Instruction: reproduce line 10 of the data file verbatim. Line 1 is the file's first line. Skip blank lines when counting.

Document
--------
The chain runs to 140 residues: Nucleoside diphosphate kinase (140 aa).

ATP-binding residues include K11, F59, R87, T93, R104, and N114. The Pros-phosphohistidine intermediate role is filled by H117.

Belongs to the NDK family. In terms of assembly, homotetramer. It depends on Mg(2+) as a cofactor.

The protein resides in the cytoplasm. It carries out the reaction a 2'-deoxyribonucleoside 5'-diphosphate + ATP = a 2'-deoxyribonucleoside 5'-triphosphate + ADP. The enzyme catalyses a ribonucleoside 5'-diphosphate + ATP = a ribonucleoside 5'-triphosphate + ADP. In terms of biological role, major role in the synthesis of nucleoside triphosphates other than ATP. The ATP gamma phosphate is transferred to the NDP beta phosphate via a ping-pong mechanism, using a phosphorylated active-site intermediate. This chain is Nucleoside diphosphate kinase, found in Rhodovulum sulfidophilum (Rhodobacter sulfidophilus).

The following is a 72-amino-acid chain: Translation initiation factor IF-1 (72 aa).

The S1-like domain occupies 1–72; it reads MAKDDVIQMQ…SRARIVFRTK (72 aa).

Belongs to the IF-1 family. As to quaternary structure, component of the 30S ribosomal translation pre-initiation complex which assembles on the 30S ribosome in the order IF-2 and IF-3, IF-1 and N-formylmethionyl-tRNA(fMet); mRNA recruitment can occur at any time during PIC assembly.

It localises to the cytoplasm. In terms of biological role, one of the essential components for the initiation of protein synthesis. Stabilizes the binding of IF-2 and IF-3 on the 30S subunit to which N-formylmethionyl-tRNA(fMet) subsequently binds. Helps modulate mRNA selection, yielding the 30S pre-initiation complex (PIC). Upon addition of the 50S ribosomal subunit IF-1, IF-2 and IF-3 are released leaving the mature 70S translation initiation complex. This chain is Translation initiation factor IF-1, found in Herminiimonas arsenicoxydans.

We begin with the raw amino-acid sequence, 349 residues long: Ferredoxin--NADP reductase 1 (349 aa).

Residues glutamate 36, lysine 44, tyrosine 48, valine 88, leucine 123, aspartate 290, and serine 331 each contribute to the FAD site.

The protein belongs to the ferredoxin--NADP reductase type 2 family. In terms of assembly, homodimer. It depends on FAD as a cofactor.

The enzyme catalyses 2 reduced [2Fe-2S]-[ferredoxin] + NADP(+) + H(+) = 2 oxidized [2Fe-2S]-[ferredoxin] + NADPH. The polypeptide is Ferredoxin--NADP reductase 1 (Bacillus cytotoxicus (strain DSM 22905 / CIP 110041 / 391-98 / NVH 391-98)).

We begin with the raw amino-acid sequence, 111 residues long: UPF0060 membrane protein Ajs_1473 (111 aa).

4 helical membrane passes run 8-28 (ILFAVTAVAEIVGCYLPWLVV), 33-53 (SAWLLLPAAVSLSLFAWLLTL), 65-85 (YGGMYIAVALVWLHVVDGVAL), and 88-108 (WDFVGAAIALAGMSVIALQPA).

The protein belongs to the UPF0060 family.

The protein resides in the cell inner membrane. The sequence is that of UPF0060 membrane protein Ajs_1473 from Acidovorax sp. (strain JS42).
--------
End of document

Residues glutamate 36, lysine 44, tyrosine 48, valine 88, leucine 123, aspartate 290, and serine 331 each contribute to the FAD site.